Amir al-Mu'minin Imam Ali, peace be upon him, also said: 'The Qur'an contains a verse which sums up all medicine: "Eat and drink but do not be prodigal.” (Qur'3n 7:31) Zarr b. Hubaysh said that 'Amir al-Mu'minin related four statements on medicine which, had they been uttered by Galen and Hippo crates, a hundred pieces of paper would have been decorated with their words. These were: 'Guard against the cold (al-bard) at its onset, and face it at its end, for its effect on the body (al-badan) is similar to its effect on trees. Its onset withers them and its end causes them to leaf. ,

He also said: 'There is no healthiness with gluttony.' Al-Baqir [the fifth Imam, Abu Jafar Muhammad b. Ali (d.117/73 5)], peace be upon him, said: 'The medicine of the Arabs is of seven kinds: cupping (al-hujjama), administering clysters (al-ltuqna), steam baths (al-hammam), inhaling medications through the nose (al-suut), vomiting (al-qay}, taking honey (al-asal), and, the final remedy, cauterization (al-kayy). Some-times, added to that is [the application of] lime (al-nura).'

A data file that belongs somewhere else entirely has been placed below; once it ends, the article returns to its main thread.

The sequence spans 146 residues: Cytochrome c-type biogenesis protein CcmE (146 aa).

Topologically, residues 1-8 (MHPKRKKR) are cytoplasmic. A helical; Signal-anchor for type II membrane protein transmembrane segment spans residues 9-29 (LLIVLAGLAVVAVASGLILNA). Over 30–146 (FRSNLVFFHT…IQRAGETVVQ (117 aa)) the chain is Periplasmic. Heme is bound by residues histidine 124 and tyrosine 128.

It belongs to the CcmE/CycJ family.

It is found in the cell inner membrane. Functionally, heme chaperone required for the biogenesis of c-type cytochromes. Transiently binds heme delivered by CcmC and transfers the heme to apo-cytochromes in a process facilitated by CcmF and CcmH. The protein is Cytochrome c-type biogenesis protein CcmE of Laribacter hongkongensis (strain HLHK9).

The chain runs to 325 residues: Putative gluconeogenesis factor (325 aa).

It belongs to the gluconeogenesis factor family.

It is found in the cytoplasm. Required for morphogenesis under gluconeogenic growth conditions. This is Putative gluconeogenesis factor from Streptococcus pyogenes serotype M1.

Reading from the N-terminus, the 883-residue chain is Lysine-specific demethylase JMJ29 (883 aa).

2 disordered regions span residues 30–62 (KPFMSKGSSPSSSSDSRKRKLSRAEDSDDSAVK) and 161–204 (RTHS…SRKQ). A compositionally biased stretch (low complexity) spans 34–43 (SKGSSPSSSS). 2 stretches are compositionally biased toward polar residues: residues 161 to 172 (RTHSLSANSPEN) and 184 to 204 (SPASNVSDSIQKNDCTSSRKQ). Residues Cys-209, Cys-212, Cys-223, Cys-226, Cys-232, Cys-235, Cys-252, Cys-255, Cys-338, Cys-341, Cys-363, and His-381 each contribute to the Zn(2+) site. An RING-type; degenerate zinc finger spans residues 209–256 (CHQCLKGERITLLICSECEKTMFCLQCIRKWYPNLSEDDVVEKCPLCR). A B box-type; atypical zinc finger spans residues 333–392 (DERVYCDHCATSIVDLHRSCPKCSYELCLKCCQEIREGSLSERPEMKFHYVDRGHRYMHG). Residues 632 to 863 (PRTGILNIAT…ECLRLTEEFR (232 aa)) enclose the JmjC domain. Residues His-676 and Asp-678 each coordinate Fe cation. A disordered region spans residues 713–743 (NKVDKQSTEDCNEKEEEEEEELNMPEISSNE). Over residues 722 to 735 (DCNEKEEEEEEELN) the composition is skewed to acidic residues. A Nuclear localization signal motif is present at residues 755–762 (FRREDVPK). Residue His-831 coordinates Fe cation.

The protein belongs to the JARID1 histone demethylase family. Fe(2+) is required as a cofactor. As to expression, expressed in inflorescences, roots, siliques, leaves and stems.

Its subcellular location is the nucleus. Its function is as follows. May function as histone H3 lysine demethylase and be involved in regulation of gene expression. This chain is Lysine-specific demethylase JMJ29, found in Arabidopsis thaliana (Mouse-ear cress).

Al-Sadiq [the sixth Imam, Abu Abd Allah Jafar b. Muhammad (d. 148/765)], peace be upon him, said: 'If people eat moderately, their bodies will be healthy. ' He also said: 'Three things make a person fat, and three things make him lean. As for those that make one fat, they are an excess of steam baths, smelling sweet scents, and wearing soft [i.e. fine] clothes. Those that make one lean are the excessive eating of eggs (al-bay {l), diarrhea (al-ishal), and filling the belly (al-butn) with food.'

Abu Haffan-Yuhanna b. Masawayh, the well known Christian physician-related that Jafar b. Muhammad, peace be upon him, had said: 'The natural constituents (al-taba'i) [of the body] are four: blood (al-dam), which is the slave -and sometimes the slave kills the master; wind (al-rih), which is the enemy-if one door is closed to him he comes to you from another; phlegm (al-balgham), which is the king, and endeavors to deceive; and bile (al-mirra), which is the earth when it shakes, it shakes those on it.' Ibn Masawayh [also] said: ' Ali drew upon what Galen felt to give this description. ,